Australian Water Resources 2005 provides a baseline assessment of water availability, water use and river and wetland health in 2004-05, the first year of the National Water Initiative.

Water Availability - Australia's climate is highly variable and water resources are scarce in many areas. Rainfall ranges from less than 200 mm in the deserts of central Australia, to over 2000 mm in some coastal areas in the far north and far south. In 2004-05 rainfall across the country was below average, and only about 10 per cent of rainfall or 292,000 GL became runoff to rivers and streams, or recharge to groundwater aquifers. The total storage capacity of Australia's large dams in 2004-05 was approximately 84,000 GL, and the volume in storage declined over the year from 53 per cent to 48 per cent of total capacity.

Water Use - Total water use in Australia in 2004-05 was nearly 80,000 GL, with about 75 per cent of this water returned to the environment following in-stream uses such as hydroelectric power generation. Consumptive use of water in the Australian economy in 2004-05 was 18,767 GL, with the agriculture sector the largest user (65 per cent), followed by household use (11 per cent). Due to dry conditions and limited water availability, consumptive use was 14 per cent less than was used in 2000-01. Household water use also declined 8 per cent from 2000-01, to a level of 103 kL per person.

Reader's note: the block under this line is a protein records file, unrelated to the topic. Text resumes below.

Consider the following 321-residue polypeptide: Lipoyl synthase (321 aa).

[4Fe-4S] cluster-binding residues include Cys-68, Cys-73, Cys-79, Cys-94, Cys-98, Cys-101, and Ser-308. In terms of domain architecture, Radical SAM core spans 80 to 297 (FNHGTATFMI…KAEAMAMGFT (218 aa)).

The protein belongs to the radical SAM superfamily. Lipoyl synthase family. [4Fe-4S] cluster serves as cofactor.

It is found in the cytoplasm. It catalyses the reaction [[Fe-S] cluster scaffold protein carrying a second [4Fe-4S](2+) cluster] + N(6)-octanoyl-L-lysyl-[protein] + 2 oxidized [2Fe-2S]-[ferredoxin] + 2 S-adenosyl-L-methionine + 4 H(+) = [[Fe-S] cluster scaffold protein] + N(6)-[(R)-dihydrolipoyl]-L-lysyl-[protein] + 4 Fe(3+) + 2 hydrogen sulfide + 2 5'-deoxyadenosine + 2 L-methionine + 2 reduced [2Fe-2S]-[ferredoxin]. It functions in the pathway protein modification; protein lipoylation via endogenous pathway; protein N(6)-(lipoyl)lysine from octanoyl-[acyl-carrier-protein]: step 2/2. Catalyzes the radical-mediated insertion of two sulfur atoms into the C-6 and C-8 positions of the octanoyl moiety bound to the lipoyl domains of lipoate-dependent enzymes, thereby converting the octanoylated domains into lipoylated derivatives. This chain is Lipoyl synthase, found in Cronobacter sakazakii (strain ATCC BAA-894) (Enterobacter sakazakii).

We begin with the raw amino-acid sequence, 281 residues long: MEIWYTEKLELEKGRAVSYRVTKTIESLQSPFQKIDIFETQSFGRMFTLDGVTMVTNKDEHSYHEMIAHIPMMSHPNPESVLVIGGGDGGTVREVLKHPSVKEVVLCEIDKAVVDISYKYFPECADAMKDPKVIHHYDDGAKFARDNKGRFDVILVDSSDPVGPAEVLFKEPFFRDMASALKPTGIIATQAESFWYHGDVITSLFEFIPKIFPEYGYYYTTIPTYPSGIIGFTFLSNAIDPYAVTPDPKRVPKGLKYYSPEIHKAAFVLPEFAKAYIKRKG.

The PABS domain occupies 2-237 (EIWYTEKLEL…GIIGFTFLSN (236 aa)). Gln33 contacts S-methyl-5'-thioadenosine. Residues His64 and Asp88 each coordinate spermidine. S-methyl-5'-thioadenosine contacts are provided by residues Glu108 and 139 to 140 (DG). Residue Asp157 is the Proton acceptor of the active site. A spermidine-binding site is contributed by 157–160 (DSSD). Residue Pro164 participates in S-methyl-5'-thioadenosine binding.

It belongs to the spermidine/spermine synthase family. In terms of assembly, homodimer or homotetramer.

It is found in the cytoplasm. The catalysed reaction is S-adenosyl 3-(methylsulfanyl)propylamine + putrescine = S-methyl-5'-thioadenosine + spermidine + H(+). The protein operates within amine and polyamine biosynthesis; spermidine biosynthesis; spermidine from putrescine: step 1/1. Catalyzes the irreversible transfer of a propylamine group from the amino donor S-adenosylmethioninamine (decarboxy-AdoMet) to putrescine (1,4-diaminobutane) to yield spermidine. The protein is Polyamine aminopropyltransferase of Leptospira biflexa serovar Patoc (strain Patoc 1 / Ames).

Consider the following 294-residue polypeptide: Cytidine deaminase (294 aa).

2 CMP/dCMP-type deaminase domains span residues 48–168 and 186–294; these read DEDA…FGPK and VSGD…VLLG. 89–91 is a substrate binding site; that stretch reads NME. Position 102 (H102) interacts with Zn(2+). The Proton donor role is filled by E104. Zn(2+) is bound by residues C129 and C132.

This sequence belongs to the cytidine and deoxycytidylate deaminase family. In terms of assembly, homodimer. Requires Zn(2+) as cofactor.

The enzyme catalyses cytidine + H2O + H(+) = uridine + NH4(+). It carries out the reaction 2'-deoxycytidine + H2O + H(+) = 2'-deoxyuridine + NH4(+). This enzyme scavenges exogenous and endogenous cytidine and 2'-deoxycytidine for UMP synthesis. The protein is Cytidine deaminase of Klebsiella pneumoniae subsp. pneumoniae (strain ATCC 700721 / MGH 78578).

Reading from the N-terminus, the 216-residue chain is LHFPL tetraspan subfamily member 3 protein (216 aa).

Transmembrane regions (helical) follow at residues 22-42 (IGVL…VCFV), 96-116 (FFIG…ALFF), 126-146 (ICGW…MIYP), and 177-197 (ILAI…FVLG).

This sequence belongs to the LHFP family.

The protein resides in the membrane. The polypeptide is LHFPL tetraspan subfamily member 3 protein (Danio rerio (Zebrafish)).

River and Wetland Health - Australian Water Resources 2005 has developed a new national framework for the assessment of river and wetland health, that in the future can be applied to deliver a nationally consistent overview. The framework is based on six catchment and river-wetland criteria - physical form, water quality, aquatic biota, hydrological disturbance, fringing zone and catchment disturbance. The new framework builds on, and has been tested against, existing Victorian and Tasmanian approaches, with further trials soon to commence in Queensland.

Level of Water Resource Development - Detailed water balances have been prepared for fifty one representative water management areas across Australia. For these areas, the level of water resource development and use in 2004-05 has been assessed. The results indicate that in 2004-05, of these water management areas: four were overused (consumptive use was greater than sustainable yield) and seventeen had a high level of consumptive use as a proportion of inflows (consumptive use greater than 30 per cent of inflows). Two water management areas (Great Artesian Basin and Mereenie Sandstone - Alice Springs) had consumptive use greater than total annual inflow in 2004-05.

Next steps - Australian Water Resources Information System Specifications have been developed for a new Australian Water Resources Information System (AWRIS), which, when implemented, will enable the more rapid compilation and presentation of future Australian water resource assessments. The Prime Minister's recently announced National Plan for Water Security proposes an expanded role for the Bureau of Meteorology, including implementation of AWRIS and undertaking of future water resource assessments.

Media contact:
Kim Ulrick, NWC Communications Manager - 02 6102 6023 / 0412 786 945